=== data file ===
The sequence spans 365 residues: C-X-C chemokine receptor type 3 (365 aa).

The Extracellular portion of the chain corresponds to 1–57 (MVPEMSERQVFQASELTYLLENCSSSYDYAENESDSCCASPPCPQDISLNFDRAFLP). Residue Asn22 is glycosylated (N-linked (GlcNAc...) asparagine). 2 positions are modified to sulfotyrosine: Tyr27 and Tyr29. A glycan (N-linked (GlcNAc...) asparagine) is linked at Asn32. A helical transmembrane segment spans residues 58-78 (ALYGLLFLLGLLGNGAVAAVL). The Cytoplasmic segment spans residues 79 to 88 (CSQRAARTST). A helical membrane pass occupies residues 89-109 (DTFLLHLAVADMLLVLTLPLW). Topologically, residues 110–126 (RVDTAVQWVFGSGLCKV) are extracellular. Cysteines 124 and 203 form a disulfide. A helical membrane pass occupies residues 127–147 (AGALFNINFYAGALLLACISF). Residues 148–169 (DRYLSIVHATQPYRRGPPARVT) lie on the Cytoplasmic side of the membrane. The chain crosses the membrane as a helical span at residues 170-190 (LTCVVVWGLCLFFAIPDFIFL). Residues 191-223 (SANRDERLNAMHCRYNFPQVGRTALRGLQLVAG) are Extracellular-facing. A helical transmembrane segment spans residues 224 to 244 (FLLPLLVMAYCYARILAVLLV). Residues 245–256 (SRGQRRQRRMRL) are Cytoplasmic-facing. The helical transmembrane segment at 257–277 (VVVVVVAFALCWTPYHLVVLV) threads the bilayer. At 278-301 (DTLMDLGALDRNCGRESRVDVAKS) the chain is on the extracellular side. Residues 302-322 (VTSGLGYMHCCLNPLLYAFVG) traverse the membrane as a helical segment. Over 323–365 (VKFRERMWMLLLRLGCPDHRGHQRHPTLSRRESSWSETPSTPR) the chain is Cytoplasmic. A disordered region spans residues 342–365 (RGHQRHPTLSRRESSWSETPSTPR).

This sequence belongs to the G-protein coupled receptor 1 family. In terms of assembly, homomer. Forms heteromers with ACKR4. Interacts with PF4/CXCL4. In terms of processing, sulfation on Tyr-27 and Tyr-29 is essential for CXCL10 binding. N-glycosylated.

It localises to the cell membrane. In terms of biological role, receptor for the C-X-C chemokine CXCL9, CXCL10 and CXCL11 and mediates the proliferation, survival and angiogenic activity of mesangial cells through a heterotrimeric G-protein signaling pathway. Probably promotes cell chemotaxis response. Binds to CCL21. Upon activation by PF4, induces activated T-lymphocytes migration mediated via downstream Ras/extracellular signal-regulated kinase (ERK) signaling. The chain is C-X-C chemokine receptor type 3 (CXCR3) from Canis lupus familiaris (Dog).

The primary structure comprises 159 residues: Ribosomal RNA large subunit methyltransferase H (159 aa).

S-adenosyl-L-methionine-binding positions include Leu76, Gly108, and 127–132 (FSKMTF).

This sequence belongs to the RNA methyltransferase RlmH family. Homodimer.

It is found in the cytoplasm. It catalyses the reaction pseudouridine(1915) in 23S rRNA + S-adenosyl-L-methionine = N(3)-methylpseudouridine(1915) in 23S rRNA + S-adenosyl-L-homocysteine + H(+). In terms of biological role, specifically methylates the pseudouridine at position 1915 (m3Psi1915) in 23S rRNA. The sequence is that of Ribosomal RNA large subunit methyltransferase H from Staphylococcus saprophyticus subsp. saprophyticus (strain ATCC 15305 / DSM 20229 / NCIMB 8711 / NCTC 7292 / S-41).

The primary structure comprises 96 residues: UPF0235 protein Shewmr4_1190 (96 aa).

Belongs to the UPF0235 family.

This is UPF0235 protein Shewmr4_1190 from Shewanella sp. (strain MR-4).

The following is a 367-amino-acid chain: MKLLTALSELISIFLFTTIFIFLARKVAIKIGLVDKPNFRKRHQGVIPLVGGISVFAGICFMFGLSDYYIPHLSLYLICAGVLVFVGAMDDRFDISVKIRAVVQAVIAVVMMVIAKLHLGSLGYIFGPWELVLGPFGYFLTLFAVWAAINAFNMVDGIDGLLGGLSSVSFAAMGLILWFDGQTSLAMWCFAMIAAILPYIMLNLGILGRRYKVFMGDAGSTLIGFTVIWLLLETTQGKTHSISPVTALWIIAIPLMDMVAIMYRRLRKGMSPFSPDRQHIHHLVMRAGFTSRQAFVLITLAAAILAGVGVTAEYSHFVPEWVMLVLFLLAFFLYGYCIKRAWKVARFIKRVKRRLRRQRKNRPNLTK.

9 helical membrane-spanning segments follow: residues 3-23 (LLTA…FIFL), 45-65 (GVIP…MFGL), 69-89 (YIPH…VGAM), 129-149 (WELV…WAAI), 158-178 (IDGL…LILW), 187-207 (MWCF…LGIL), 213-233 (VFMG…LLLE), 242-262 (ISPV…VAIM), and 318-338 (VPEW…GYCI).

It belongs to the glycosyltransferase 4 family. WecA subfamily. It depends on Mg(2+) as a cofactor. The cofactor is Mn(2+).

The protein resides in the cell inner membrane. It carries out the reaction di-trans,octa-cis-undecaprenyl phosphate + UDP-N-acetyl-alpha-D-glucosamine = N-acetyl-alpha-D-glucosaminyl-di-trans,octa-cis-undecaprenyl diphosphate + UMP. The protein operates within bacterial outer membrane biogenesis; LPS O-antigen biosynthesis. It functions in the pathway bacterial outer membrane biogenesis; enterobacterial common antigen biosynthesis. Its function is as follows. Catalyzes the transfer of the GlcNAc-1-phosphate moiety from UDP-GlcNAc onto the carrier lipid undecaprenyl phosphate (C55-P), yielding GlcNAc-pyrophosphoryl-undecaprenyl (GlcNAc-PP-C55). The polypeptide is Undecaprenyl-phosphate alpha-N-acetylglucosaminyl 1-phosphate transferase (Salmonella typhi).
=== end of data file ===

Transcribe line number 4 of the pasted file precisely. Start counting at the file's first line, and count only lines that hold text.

It localises to the cell membrane. In terms of biological role, receptor for the C-X-C chemokine CXCL9, CXCL10 and CXCL11 and mediates the proliferation, survival and angiogenic activity of mesangial cells through a heterotrimeric G-protein signaling pathway. Probably promotes cell chemotaxis response. Binds to CCL21. Upon activation by PF4, induces activated T-lymphocytes migration mediated via downstream Ras/extracellular signal-regulated kinase (ERK) signaling. The chain is C-X-C chemokine receptor type 3 (CXCR3) from Canis lupus familiaris (Dog).